Peter Symonds College held another vibrant annual Culture Day to encourage students to be proud of celebrating their cultural diversity.

The festivities were organised by a collection of individuals from the college, including members of South Asian Society, Filipino Society and Mediterranean Society.

Students were encouraged to showcase their heritage by wearing traditional clothing or accessories from their cultures to the day, on March 19.

Elmie, who came to college dressed in traditional Cameroonian clothing, said: “Culture Day encourages those who aren’t originally from British culture to feel more comfortable in this traditionally and predominantly British environment.”

Taking place in Mercers Hall, the day began at break time with a fashion show. Students walked the green carpet, on their own or in groups, brandishing their attire and flags to the cheering audience. 

Surrounding the hall were stalls run by members of the college, showcasing books, jewellery and boards displaying fun facts about different cultures. Many also shared food with visitors, so that pupils and staff could taste a large diversity of delicacies.

Reena ran the Nepali stall, serving food such as momos, which are traditional Nepali dumplings.

She thoroughly enjoyed researching for her stall, seeing it as a chance to connect and educate other people.

Reena emphasises the importance of the day. She said: “Culture Day helps us take pride in something that’s such an important part of our identity, and destroy social barriers and biases.” 

Lydia and Sophia Katsis pioneered another stall that represented Greek and Cypriot culture. Sophia’s grandmother made Koupepia: pork mince, tomato, onion and rice wrapped in a vine leaf.

Katsis said: “Nobody so far from the Mediterranean has represented during Culture Day, and I thought it was important to take the first step. I think Culture Day is important to give everyone the opportunity to meet people from similar backgrounds and to just have fun!”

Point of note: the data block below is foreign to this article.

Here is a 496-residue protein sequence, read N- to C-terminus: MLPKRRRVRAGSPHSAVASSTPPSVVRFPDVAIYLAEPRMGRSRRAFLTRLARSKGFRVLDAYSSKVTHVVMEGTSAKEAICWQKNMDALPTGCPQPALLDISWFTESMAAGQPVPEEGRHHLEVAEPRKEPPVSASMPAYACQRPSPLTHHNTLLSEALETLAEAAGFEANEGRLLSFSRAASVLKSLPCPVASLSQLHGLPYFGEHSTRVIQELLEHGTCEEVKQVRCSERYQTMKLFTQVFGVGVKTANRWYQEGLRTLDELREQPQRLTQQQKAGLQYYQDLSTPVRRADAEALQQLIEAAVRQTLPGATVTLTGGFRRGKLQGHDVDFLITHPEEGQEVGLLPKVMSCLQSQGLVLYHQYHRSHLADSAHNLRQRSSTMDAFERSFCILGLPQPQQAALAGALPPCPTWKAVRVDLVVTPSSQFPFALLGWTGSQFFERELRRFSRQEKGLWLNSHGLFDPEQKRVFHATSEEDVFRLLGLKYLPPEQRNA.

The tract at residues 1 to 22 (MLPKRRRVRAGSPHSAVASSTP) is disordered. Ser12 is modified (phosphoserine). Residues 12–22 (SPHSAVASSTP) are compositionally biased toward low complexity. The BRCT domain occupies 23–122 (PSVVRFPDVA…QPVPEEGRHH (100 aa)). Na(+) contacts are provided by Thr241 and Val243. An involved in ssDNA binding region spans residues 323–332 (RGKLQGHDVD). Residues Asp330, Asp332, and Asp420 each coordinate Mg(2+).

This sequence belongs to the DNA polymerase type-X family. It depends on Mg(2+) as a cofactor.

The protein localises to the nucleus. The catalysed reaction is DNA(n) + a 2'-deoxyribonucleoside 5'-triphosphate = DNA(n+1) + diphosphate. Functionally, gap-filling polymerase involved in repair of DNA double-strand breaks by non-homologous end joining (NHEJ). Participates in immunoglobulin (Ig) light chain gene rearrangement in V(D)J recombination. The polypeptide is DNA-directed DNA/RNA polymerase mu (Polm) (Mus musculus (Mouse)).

They plan to start a college Mediterranean Society together in September, and encourage anyone curious to join. 

At lunch time, performances were held by Filipino Society, Afro-Caribbean Society and South Asian Society, including instrumentalists, singing and dancing.

Lily, a member of the crowd, enjoyed the performances. She said: “I was able to learn more about different cultures through entertainment”.

Sophia Acebedo, as a proud member of Filipino society, performed a solo guitar rendition of “Mabagal” by Moira Dela Torre, a modern, jazz-inspired ballad about slow-dancing. She was inspired to perform to show her support for Filipino Society, and showcase the beauty her culture has to offer.

She said: “Performing an OPM [Original Pilipino Music] song is a way for me to share with others the music that I’ve always cherished and always been proud of. Listening and performing OPM songs makes me feel as if I am back home. It is a reminder of our culture and heritage that I want to share with everyone.”

  • This article was written by Caitlin Dela Cruz, from Peter Symonds College, as part of Newsquest's Young Reporter Scheme.